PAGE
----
July 18, 1997
Cotton Farmers Denied Carbofuran Exemption
Due to concerns about children's health, the U.S.
Environmental Protection Agency (EPA) turned down requests
from six states that wanted to use flowable (liquid)
carbofuran on cotton. Arkansas, California, Louisiana,
Mississippi and Texas requested Section 18 emergency
exemptions to control cotton aphids with flowable carbofuran,
which is not registered for use on cotton. Under Section 18
of the Federal Insecticide, Fungicide and Rodenticide Act,
EPA can grant temporary emergency exemptions to allow
unregistered uses of pesticides.
Carbofuran is a broad spectrum carbamate pesticide that kills
insects, nematodes and mites. Liquid formulations are
classified by EPA as "Restricted Use Pesticides" (RUP) due to
acute oral and inhalation toxicity to humans. Granular forms
are banned for most uses due to widespread bird kills.
Prior to the Food Quality Protection Act (FQPA), the agency
had approved similar exemption requests in 1995 and 1996.
According to the agency, analyses required by FQPA showed
that flowable carbofuran presents an acute dietary risk to
infants and children through drinking water contamination.
Elizabeth Haeberer, an official with EPA's Registration
Division, stated that to protect children, carbofuran levels
in drinking water could be no higher than five parts per
billion (ppb) -- she added that monitoring data have found
residue levels as high as 40 ppb.
FMC Corporation, the sole U.S. manufacturer and distributor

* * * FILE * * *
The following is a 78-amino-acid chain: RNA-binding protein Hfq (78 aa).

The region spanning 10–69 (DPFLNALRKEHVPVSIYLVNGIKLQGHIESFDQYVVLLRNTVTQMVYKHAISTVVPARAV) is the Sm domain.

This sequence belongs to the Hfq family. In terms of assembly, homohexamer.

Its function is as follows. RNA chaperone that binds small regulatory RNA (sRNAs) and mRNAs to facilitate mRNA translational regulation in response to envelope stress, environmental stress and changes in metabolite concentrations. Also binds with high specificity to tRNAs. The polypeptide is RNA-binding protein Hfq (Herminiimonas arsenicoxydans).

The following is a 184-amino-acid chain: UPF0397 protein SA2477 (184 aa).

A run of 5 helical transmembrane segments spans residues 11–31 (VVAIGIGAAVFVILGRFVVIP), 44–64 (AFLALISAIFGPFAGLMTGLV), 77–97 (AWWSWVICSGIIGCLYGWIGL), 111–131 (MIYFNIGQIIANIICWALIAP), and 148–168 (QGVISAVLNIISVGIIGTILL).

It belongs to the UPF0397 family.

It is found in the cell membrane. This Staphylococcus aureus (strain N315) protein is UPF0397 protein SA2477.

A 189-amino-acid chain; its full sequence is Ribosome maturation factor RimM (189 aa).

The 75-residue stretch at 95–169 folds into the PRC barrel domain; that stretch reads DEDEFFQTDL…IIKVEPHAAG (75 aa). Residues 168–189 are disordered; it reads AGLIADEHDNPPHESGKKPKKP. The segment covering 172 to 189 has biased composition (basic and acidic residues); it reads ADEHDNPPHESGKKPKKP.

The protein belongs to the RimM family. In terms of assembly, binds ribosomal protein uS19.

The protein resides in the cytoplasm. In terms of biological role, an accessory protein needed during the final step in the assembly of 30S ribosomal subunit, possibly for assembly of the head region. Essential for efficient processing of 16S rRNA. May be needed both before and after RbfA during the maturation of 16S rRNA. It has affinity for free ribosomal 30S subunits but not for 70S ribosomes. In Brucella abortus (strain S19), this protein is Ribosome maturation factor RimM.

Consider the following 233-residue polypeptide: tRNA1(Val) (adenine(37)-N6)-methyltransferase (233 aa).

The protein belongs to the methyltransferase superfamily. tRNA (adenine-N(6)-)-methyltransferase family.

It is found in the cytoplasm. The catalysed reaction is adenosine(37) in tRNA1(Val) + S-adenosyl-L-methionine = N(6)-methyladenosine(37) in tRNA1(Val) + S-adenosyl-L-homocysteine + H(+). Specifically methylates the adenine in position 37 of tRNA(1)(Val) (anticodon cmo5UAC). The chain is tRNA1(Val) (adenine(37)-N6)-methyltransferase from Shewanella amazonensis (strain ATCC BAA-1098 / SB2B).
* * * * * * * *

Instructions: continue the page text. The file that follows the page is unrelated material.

or carbofuran, has complained that FQPA has "handcuffed" EPA.
According to Pesticide and Toxic Chemical News, FMC is
reviewing EPA's analysis to ensure the agency treated the
emergency use request in a manner "consistent" with other
proposed uses. FMC is hoping the agency will grant a new
registration allowing treatment of cotton foliage with liquid
formulations of carbofuran, which would mean growers could
use the pesticide without having to seek emergency
EPA's Haeberer said that water exposure is driving the
decision, however, and that "the way things stand, they (FMC)
won't get that use." She indicated that it is highly unlikely
EPA will change its position unless FMC presents "a whole
bunch of monitoring data that shows there is no problem."
Meredith Johnson, an official with EPA's Office of Pesticide
Programs (OPP), stated that OPP's recent reviews suggest
carbofuran poses an unacceptable risk generally, not just in
cotton. This could mean that some existing approved uses of
the pesticide would be cancelled. Carbofuran is registered
for use on alfalfa, corn, rice, soybeans, potatoes, small
grains and some minor crops such as bananas. EPA estimates
that approximately 1.2 million to 2.5 million lbs. of liquid
carbofuran are used each year in the U.S. An additional
252,500 lbs. of granular carbofuran are used on rice. Had EPA
granted this exemption for cotton, Louisiana and Mississippi
would have used up to 500,000 lbs. of the pesticide on up to
one million acres of cotton.
The Cotton Council, which represents growers, believes that
cotton farmers will face "serious challenges" this year. A
representative of the Council said that alternative aphid
controls are more expensive and less effective. He estimated
that one million to five million acres could be damaged by
the aphids, but acknowledged that it could be much less.
Sources: Pesticide & Toxic Chemical News, July 9, July 2 and
May 7, 1997; Carbofuran, Extension Toxicology Network,
September 1993; Meredith Johnson, personal communication,
July 16, 1997.
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